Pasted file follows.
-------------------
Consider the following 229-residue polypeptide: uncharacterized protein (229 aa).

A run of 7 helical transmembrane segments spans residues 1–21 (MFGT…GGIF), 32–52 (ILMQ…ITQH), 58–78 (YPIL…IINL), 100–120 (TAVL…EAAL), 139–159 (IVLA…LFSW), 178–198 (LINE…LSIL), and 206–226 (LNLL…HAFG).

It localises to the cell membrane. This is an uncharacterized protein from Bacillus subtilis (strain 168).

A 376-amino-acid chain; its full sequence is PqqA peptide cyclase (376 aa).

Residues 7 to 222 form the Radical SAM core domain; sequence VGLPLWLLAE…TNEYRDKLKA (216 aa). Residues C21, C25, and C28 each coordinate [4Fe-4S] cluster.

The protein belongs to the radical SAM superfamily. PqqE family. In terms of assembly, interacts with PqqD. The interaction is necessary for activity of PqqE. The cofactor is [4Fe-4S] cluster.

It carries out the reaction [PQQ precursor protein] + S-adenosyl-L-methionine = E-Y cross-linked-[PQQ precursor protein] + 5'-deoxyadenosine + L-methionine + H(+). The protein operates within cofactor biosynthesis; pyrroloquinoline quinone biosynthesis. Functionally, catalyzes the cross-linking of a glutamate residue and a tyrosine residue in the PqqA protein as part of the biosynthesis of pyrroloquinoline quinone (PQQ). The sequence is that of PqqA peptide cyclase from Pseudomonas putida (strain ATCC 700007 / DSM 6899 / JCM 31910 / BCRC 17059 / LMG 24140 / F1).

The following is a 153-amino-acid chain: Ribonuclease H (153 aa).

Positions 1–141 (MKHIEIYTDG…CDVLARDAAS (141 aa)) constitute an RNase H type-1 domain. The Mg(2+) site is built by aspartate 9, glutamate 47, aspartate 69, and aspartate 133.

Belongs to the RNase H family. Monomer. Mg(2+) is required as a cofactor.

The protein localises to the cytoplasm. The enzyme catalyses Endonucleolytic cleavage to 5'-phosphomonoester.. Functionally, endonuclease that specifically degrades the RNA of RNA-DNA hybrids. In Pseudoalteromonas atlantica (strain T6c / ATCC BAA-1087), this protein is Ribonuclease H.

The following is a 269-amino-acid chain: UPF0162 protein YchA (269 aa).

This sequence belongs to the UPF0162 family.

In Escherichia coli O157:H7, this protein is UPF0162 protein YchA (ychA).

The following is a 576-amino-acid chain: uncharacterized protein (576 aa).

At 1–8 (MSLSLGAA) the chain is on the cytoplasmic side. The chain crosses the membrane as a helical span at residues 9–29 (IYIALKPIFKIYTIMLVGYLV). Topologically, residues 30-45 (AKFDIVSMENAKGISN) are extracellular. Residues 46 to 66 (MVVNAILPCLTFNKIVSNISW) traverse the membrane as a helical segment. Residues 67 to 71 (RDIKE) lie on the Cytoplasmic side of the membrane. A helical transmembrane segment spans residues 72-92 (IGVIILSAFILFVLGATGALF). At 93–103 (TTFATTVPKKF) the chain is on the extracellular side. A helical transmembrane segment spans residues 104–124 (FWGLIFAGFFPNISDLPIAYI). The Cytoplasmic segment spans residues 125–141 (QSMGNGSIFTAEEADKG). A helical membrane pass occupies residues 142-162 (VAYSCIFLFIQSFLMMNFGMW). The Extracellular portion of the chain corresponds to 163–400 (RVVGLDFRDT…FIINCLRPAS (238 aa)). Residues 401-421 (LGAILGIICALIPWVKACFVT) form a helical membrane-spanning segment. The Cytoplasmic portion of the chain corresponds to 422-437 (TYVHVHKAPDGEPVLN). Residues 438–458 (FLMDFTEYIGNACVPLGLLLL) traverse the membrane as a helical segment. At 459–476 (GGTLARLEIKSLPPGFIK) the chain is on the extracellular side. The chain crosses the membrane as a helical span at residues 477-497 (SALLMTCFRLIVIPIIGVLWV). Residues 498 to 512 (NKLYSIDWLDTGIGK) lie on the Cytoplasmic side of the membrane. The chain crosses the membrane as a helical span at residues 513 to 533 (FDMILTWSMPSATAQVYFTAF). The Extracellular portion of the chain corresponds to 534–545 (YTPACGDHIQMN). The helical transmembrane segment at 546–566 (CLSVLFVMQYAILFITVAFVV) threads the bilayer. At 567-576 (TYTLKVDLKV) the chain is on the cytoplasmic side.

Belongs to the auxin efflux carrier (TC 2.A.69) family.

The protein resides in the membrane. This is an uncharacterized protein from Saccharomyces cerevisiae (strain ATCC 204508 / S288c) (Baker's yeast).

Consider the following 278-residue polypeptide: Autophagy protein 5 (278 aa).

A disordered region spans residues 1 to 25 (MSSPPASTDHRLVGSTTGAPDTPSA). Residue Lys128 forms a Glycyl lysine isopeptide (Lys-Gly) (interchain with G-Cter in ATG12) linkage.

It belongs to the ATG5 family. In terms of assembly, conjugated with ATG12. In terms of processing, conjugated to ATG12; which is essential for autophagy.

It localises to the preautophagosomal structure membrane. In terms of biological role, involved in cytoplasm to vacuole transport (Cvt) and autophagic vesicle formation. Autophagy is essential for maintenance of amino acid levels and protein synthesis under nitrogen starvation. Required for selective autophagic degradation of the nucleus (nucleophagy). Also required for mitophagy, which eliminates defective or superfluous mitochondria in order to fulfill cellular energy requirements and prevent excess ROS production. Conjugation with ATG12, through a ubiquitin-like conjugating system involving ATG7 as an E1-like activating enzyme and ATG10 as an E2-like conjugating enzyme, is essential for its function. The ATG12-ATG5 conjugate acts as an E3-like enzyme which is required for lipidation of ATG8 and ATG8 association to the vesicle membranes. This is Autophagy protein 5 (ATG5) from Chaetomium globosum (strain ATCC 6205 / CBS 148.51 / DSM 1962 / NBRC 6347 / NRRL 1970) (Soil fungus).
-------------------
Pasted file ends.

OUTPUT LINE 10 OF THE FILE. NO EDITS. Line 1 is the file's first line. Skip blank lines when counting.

Belongs to the RNase H family. Monomer. Mg(2+) is required as a cofactor.